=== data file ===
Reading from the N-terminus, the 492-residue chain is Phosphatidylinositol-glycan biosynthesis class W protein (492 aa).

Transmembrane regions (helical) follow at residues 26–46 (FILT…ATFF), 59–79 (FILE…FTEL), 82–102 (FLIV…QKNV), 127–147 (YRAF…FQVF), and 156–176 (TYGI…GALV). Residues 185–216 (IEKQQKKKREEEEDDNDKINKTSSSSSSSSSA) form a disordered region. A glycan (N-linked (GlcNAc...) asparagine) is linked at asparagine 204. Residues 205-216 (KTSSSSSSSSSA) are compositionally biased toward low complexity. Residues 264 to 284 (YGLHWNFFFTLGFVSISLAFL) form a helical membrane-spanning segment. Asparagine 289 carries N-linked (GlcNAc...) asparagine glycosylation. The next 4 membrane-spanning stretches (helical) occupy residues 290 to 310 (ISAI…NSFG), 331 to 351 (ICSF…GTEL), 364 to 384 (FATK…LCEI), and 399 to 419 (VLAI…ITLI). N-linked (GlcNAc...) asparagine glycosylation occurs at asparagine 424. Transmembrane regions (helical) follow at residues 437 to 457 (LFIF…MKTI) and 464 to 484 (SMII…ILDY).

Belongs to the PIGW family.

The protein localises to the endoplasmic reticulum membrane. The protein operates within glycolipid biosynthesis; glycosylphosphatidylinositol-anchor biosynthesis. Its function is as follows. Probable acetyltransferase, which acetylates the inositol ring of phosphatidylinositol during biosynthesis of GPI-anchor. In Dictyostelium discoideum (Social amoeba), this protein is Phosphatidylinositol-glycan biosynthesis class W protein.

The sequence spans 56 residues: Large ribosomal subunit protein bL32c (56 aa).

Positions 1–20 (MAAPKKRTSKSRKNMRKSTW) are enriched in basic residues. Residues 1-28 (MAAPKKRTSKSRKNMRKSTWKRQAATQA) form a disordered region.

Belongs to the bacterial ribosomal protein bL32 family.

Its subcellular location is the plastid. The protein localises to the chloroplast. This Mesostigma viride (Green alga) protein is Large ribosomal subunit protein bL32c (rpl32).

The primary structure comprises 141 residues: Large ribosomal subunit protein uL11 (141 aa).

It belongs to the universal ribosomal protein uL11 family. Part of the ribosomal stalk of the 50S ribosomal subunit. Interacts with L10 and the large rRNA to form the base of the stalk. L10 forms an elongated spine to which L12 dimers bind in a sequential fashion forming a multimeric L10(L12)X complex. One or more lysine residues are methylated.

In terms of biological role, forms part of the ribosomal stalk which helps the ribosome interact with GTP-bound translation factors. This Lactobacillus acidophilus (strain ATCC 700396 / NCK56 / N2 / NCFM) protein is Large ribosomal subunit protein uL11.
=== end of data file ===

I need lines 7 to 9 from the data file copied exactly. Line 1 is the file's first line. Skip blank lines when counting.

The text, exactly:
Belongs to the bacterial ribosomal protein bL32 family.

Its subcellular location is the plastid. The protein localises to the chloroplast. This Mesostigma viride (Green alga) protein is Large ribosomal subunit protein bL32c (rpl32).

The primary structure comprises 141 residues: Large ribosomal subunit protein uL11 (141 aa).